President signs law benefiting female drug smugglers

President Laura Chinchilla signed into law Tuesday a measure that reduces prison terms for female drug smugglers if they are disadvantaged.

The measure only covers women who are caught bringing drugs into prisons. The penalty for that crime has been a prison term of from eight to 20 years. But the new law reduces the term to from three to eight years under certain conditions.

To merit the lower sentence the woman must be poor or the head of a household. She also must have minor children at home or a dependent senior or someone with a disability. Or she could be a senior herself.

The president signed the measure in front of some 200 female inmates at the  Buen Pastor prison in Desamparados. Many are there because of drug crimes.

A judge would also have options such as confining the offender to home detention or to some other type of restricted term outside of prison.

Ms. Chinchilla said that she hoped that the action would generate discussion not only in Costa Rica but also in other countries about the problem of women involved in drug trafficking.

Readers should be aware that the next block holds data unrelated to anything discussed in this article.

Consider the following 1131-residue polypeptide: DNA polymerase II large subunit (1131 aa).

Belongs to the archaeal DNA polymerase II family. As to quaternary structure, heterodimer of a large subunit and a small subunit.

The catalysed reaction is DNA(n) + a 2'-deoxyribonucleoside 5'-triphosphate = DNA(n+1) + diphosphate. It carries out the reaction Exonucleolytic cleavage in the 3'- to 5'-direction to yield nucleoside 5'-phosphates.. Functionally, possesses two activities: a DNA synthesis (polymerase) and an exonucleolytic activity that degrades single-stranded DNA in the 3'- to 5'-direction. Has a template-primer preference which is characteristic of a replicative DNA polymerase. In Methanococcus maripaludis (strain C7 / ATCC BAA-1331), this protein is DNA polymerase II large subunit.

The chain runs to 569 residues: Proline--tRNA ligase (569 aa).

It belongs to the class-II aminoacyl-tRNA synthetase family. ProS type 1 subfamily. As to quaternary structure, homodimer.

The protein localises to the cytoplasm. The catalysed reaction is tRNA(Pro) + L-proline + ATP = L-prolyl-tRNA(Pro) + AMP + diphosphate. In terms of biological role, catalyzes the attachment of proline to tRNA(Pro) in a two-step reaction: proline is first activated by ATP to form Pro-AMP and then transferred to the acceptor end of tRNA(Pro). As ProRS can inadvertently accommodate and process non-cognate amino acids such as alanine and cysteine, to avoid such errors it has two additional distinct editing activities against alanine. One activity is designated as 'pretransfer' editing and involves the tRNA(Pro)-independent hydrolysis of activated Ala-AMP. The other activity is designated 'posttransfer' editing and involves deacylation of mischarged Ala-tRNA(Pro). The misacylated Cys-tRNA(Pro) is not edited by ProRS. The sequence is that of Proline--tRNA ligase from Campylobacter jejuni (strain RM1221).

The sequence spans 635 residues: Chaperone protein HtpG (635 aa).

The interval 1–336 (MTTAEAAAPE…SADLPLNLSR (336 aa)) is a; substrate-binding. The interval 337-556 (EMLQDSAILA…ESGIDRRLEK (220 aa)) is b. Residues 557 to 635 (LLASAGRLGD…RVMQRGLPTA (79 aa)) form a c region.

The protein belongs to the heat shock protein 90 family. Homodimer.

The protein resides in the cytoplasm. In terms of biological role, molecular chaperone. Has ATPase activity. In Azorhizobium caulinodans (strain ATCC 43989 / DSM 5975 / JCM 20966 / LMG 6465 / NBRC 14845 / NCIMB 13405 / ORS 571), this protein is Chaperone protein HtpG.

The theory underlying the law is that the women who smuggle drugs into prisons are doing so at the behest of their husband or imprisoned partner and that they basically are forced to do it. That was the argument of proponents in the legislature.

The president also announced pardons to three women inmates in recognition of the  Día de la Madre, which is Thursday.

The women are  Olga Virginia Gómez,  Marta Isabel Chávez Benavides and  Virginia Quesada Aguilar. They all have been jailed on drug charges.
The pardons are issued by the president’s cabinet, the Consejo de Gobierno after research by criminologists and social workers.

This is a traditional action which also takes place at Christmas. Some women who have been pardoned end up being arrested again.

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